posted by: Kevin McCarthy on February 13, 2018  9:24pm

For the most part, I think the proposal makes sense. But some of the provisions strike me as overly prescriptive. For example, what is the problem in having a convenience store on the ground floor of an apartment building?

posted by: robn on February 13, 2018  10:12pm

A link to the guidelines would help readers make some sense of a vague story. For instance, is s 50’ height limit really the only bulk requirement? If so, pretty naive.

posted by: __quinnchionn__ on February 13, 2018  11:11pm

@Kevin McCarthy

Convenient stores are too common to be on ground floors of apartment buildings. More people would rather have coffee shops, sandwich deli shops or a restaurant. Especially residents who live in neighborhoods like Westville, Upper State Street, East Rock, Wooster Square, etc…

posted by: doubleblue on February 14, 2018  8:06am

It is so refreshing to read about “new urbanist” projects that are actually… new urbanist.  Too often, shrewd developers abuse the term to cram ugly subdivisions central shopping malls in the middle of greenfields down the throats of semi-rural communities.  Or to justify rezoning existing, sometimes historic, stable neighborhoods, to totally unacceptable levels.  This project is something that applies new urbanist principles to achieve the goals of new urbanism—smart growth, increased walkability, mixed-use—to improve the quality of life of residents.  I moved away from Westville some years ago, but I have been watching with concern about what would happen to the Delaney’s site.  It is so refreshing to see a proposal that would actually improve, and not diminish, Westville.  I am really impressed.

posted by: CT DRV on February 14, 2018  10:16am

@ Quinn- For working class people, convenience stores are coffee shops. There where we get our breakfasts (a classic New England breakfast sandwich on a hard roll, usually <$3 and not a four dollar muffin) and our coffee (Green Mountain out of a plastic pump-pod for a buck, not an artisanal cold brew at $4). As we get denser, and more walkable, and more New Urbanist, let’s not let all the benefits of this school of urban planning to only benefit the more wealthy denizens of Westville. There’s enough luxury vendors in Broadway, let’s make the new Westville (and the coming improvements) accessible to everyone.

On that note, this plan is a good one, but there’s something missing from the conversation as it pertains to my above point: Where’s the demand for affordable housing? Too many times these walkable communities only serve those who have six figure salaries and/or college degrees. The benefits of New Urbanism must extend to the growing new working class- people of color, service sector workers, and those without a college degree. This means affordable housing in an area where a one bedroom can run $700/mo- four years ago.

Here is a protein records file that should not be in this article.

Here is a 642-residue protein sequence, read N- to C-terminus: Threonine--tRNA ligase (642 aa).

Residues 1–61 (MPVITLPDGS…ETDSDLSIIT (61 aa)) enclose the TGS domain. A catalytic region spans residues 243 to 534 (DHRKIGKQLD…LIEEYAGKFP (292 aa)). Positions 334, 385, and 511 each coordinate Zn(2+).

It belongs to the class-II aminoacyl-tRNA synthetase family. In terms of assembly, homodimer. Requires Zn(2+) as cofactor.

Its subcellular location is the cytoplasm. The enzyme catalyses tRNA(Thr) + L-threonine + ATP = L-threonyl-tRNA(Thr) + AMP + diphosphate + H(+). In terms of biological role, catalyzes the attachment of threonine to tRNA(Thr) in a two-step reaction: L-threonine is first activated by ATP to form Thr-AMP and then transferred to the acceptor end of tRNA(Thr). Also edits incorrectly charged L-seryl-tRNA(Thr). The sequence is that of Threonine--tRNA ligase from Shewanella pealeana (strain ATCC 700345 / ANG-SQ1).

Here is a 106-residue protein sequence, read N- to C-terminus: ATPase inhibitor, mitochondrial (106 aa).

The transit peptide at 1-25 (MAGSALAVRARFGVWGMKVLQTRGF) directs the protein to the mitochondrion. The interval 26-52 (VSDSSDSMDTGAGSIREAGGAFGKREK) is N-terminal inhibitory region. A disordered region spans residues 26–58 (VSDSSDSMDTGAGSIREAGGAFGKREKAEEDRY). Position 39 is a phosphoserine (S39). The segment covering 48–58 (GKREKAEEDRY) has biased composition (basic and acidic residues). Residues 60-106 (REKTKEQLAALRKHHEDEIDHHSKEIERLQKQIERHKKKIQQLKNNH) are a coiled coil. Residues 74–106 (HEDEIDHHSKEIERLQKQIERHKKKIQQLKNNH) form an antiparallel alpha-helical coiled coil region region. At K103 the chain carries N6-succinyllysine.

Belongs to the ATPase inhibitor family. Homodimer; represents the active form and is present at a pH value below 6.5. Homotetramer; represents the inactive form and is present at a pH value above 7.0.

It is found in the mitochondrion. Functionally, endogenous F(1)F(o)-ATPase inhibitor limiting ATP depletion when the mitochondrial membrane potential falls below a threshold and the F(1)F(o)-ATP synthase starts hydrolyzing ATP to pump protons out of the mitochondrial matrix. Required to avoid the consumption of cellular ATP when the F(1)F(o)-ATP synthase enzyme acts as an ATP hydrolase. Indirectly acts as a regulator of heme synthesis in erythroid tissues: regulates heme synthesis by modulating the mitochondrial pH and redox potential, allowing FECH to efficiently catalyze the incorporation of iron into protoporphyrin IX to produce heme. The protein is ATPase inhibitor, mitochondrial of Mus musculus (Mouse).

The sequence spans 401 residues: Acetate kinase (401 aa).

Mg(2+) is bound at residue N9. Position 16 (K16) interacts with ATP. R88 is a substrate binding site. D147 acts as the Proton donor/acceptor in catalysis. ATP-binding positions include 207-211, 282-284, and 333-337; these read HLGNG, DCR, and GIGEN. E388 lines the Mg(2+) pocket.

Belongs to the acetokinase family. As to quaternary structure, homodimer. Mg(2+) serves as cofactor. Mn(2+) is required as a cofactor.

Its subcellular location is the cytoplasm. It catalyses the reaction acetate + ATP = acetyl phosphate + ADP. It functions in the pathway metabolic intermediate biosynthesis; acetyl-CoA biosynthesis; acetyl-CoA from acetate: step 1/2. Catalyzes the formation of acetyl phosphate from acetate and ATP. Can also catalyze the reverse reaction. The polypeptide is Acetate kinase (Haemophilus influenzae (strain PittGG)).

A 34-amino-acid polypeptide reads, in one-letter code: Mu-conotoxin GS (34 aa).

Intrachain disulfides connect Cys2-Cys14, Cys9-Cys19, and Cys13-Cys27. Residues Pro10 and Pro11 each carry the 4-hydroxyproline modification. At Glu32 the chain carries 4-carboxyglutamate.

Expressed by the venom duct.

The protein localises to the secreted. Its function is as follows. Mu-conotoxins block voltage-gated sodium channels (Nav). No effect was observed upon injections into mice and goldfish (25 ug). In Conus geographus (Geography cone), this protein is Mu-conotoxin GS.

posted by: 1644 on February 14, 2018  3:39pm

ANON & QUIN:  Westville is trying to be a village, not an urban core.  It is a streetcar suburb, with nice, single family homes on lots of 10-20K square feet, with broad, tree-lined streets.  Four stories is plenty dense enough to provide a hyper-local customer base for local retail.  High rises would destroy much of the value of the area’s homes.  Let Westville be Westville.  For a hopping neighborhood, with dense housing and late-night music venues, lets work on the Ninth Square.

CTDRV:  Why push down one of the few New Haven neighborhoods (with Prospect Hill/Livingston) that has consistently maintained itself, providing, amongst other things, a tax base for the city and a customer base for many New Haven businesses downtown and elsewhere.  As for a $700/mo one bedroom, you will need way-back machine to take you to the 1990’s.

Btw, anon, the area is easily affordable for teachers and police officers, although not so much for caregivers.

posted by: ADAK on February 15, 2018  9:48am

I applaud all the work that has been done in the past decade to sustain, but also push forward, the Westville Village area. The residents and business owners of Westville (and the surrounding neighborhoods) consistently come together to preserve and highlight this historic area. As New Haven grows, laws must change that benefit the community—and I hope these adjustments do just that. Westville has been “on the cusp” of a revitalization for years, and perhaps soon all the vacant land will appear more enticing for redevelopment.